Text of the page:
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Cat Allergies

Cat Allergies

10% of the UK population are affected by pet allergens. If you are suffering with allergies, yet also count yourself as a cat lover, take a look at our frequently asked questions about cat allergies below:

Frequently Asked Questions

Cats produce powerful cat allergens in the form of protein molecules in their saliva and sweat. When they wash, cats release minute particles called cat dander, which contain an allergen, into the surrounding air. Cat dander particles are very small, down to 0.05 microns in size and readily become airborne. What is more, cat dander is very 'sticky' and can travel long distances on people’s clothes and thus can be present even if a cat is absent. It also has a 'long-shelf-life' and can linger and cause allergy symptoms and asthma symptoms for months after a cat has left the home. If you move into a new place and start experiencing allergy symptoms, it could be that the previous owner had a cat.

If you are allergic to cat dander, it means your immune system over-reacts to specific allergen proteins that cat allergens contain. It is best not to have a cat at all, because you then face needing to re-home the pet if your allergy symptoms become unbearable. You could get a cat that is short-haired and less likely to shed dander but you should bear in mind that there are no proven hypoallergenic or non-allergenic breeds. If you do decide to get a cat and someone shows allergy symptoms, then you need to focus upon minimising the amount of cat dander the person is exposed to.

If there is a cat in the house, it is not realistic to completely eradicate all pet dander all together. But there are a number of ways in which the levels of cat allergen can be significantly reduced. These include:

  • Keeping the cat out of bedrooms at all times and putting it outside when it cleans itself as this is when most of the allergen is produced. If the cat stays indoors, then consider replacing carpets and soft furnishings, which are reservoirs for dander, with hard floors and vinyl coverings as these are easier to wipe clean.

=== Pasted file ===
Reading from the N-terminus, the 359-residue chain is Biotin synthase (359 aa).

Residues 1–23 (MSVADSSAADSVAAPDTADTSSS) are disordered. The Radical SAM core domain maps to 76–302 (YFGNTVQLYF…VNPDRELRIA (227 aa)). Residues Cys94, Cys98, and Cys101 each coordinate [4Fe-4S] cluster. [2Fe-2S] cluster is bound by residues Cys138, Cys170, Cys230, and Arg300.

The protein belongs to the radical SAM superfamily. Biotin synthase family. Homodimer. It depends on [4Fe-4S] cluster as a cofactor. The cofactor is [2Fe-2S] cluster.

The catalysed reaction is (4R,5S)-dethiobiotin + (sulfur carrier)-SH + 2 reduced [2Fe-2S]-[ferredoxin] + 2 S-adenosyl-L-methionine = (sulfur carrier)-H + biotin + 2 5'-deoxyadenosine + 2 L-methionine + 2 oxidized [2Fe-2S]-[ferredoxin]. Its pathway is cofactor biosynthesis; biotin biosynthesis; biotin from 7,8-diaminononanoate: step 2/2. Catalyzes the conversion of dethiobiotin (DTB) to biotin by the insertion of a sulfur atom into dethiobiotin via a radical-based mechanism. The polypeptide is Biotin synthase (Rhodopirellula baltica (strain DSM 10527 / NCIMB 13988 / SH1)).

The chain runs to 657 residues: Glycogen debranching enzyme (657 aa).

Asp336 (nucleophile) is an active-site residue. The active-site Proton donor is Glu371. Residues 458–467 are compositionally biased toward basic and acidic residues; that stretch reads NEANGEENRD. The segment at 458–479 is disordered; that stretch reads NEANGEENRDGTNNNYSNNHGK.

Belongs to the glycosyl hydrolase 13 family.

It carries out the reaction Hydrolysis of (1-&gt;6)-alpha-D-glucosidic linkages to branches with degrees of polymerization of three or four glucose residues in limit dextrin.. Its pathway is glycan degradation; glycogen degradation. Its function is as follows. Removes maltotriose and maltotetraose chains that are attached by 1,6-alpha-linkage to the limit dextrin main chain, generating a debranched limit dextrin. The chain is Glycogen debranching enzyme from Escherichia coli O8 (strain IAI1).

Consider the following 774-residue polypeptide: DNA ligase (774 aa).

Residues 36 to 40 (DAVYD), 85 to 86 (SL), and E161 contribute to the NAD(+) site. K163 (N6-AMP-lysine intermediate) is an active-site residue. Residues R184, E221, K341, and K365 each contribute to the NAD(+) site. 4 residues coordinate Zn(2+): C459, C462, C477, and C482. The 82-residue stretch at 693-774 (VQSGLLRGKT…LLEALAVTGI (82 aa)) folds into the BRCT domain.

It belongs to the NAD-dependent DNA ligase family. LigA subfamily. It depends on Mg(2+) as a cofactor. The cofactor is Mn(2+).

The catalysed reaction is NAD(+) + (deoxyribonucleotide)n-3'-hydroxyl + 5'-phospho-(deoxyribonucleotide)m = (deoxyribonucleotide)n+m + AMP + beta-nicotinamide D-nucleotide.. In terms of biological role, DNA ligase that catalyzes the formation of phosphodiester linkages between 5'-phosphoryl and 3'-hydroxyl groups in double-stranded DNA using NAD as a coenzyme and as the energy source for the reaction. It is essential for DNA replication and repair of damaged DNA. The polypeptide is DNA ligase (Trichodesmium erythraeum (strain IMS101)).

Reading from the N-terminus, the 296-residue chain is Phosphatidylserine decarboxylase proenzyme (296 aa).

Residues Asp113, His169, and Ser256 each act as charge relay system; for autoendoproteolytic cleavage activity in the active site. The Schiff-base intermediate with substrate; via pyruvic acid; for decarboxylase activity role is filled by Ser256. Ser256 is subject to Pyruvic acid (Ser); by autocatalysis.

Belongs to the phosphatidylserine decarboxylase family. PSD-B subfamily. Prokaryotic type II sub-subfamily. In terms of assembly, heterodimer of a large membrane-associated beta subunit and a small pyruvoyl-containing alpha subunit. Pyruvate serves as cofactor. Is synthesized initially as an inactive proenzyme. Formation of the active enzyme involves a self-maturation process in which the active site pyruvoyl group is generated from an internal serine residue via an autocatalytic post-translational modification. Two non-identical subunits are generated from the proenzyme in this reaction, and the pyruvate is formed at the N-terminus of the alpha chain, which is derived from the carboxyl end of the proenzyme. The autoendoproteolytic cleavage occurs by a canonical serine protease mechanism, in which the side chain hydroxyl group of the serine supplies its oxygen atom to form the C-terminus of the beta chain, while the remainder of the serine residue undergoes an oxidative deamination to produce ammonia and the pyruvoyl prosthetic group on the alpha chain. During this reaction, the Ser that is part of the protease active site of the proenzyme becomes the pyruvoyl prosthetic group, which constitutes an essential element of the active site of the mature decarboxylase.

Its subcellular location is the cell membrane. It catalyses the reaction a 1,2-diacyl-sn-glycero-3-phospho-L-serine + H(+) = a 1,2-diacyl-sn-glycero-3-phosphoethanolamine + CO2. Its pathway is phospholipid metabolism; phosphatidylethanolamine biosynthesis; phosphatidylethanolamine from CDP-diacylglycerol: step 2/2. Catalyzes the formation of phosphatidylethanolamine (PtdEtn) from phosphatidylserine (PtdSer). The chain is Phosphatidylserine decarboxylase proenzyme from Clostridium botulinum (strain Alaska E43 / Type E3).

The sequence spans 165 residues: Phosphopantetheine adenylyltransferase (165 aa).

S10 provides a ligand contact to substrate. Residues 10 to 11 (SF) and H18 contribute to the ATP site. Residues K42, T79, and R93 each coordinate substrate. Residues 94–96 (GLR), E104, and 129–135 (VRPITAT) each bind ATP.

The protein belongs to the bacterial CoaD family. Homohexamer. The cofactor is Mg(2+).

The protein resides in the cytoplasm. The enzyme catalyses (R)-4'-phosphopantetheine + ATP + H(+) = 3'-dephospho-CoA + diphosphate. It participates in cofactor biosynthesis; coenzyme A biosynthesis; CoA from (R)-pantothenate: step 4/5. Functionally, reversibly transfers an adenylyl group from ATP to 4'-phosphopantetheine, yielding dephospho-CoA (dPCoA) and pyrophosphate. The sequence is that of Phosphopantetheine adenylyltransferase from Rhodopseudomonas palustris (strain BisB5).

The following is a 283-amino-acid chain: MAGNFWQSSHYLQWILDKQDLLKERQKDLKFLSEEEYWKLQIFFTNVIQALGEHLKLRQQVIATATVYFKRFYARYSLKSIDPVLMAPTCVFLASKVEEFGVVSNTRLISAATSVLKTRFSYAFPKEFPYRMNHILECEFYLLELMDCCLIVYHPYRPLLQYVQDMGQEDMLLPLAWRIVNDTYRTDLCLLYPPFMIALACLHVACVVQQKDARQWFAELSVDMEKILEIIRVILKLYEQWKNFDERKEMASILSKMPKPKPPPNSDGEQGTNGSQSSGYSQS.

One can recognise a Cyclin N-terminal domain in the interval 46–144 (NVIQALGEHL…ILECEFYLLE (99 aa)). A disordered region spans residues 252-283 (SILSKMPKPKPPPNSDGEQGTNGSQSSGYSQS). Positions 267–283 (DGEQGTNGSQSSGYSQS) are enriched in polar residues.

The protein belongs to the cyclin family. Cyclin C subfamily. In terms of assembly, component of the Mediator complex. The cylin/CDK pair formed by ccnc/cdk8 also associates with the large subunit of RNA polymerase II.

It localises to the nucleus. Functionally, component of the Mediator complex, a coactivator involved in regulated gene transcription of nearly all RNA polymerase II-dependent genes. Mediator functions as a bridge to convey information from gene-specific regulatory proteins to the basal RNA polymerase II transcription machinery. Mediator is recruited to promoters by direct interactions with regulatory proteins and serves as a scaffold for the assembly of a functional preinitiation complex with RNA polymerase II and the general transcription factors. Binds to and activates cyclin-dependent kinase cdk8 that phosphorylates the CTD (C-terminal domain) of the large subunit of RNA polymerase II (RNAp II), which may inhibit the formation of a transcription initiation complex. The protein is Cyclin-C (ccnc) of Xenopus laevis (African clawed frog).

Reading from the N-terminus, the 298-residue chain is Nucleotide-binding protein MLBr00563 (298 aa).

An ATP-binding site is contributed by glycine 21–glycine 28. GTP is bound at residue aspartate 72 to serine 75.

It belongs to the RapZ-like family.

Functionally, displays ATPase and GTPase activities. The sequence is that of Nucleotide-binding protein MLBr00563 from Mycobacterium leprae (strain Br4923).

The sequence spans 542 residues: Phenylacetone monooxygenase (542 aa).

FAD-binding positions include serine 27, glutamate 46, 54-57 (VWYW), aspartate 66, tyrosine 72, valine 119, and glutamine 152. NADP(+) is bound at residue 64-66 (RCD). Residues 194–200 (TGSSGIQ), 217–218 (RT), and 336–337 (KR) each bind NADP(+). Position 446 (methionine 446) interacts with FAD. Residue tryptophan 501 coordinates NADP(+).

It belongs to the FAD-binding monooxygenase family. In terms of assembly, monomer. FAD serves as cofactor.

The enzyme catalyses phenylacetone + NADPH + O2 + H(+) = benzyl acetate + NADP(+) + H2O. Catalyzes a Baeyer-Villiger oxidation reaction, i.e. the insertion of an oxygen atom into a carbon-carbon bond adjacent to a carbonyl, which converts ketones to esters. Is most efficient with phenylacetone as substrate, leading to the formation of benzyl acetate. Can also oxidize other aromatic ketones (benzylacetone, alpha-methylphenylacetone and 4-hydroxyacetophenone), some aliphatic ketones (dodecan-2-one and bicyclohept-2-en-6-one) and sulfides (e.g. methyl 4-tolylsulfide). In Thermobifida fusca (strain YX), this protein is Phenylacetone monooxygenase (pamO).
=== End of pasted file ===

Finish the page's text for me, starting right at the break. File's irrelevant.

• Un-neutered tom cats shed more dander, so it may be worthwhile subjecting your cat to the operation.
  • A proper leakage free Allergy vacuum cleaner will help you clean allergens and other dirt off carpets and soft furnishings, without releasing them back into the air.
  • Wash curtains, bedding and other washable items regularly with Allergen Wash Laundry Detergent to remove cat dander.
  • A good HEPA air purifier will capture virtually all airborne cat dander.
  • Clean your walls, furniture and carpets with ADS or ADMS Anti-Allergen Dust Spray to destroy cat dander on contact.

There are some products you can use to reduce cat dander levels, such as special shampoos and sprays for surfaces. To treat your own symptoms, an antihistamine and maybe steroid nasal sprays are useful although you may have to try a few to see which ones are most effective. It could also be worth investigating immunotherapy, where the immune system is re-trained not to react to the presence of cat allergen (it involves a series of injections containing the allergen over a period of time). Finally, if you haven't already, it could be worth having an allergy test at an allergy clinic to confirm that it really is cats you are allergic to, and not something else such as house dust mite or pollen.

Suspect an allergy if your cat has the following symptoms:

  • Sneezing, coughing, wheezing
  • Itchy skin or more scratching than usual
  • Swollen paws
  • Snoring
  • Runny eyes
  • Vomiting
  • Diarrhoea

See your vet to confirm a diagnosis, which may involve blood tests to pinpoint the allergen. Cats can be allergic to many of the same substances as humans, such as house dust mite, pollen, mould and certain foods. Treatment may involve antihistamines or allergy shots. You should also take the same allergen avoidance measures as you would for a human.